There can be no dispute over the fact that, as underscored by Dr. Singh : “ Education is the key to progress. It empowers the individual. It enables a nation,” and he went on to say in his extraordinary address to the nation on April 1 : “It is the belief of our government that if we nurture our children and young people with the right education, India’s future as a strong and prosperous country is secure.”
A guideline was also sketched. “We are committed to ensuring that all children, irrespective of gender and social category have access to education. An education that enables them to acquire the skills, knowledge, values and attitudes necessary to become responsible and active citizens of India.
“ To realise the Right to Education the government at the Centre, in the States and Union Territories, and at the district and village level must work together as part of a common national endeavour. I call upon all the State Governments to join in this national effort with full resolve and determination. Our government, in partnership with the State governments will ensure that financial constraints do not hamper the implementation of the Right to Education Act.” These words of Prime Minister are quite encouraging.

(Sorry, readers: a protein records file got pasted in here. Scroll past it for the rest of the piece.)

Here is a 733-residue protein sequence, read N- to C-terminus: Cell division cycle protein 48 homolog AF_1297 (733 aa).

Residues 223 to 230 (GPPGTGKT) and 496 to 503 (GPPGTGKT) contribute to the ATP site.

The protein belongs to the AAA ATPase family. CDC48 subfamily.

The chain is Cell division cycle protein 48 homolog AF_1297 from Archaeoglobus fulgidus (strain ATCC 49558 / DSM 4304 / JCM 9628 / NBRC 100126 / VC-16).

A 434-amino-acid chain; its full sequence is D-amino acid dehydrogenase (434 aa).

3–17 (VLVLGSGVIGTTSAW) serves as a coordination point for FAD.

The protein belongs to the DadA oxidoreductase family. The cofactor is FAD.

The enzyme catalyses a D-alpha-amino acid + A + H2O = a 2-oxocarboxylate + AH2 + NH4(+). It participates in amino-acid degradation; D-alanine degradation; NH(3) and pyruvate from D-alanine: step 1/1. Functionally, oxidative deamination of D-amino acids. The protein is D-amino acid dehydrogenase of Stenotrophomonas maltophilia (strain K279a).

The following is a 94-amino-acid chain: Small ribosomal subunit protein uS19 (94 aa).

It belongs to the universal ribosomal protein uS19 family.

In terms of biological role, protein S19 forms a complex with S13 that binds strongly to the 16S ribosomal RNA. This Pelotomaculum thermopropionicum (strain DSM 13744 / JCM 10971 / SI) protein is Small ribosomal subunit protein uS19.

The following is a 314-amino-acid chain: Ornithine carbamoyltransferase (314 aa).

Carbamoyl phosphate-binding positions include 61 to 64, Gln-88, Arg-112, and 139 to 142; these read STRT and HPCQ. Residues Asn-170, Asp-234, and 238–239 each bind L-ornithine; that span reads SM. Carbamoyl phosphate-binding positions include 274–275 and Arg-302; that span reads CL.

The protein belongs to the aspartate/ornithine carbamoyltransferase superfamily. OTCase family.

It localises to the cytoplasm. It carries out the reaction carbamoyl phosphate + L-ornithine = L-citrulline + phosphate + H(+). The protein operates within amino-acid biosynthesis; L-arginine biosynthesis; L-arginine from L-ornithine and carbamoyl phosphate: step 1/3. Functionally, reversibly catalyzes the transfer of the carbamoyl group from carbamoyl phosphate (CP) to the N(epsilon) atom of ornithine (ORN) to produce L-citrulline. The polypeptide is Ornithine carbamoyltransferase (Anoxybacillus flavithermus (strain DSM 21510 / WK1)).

But a stark reality is that it has taken more than 62 years for the government to make right to education a fundamental right. The government could have done so before as well. After all, there were visionaries, heading the government at the federal level, before Dr. Singh and there are names like Pandit jawahar Lal Nehru, Mr. Lal Bhadhur Shastri, Indira Gandhi, Mr. Rajiv Gandhi, Mr. P V Narsimha Rao and Mr. Atal Bihari Vajpayee.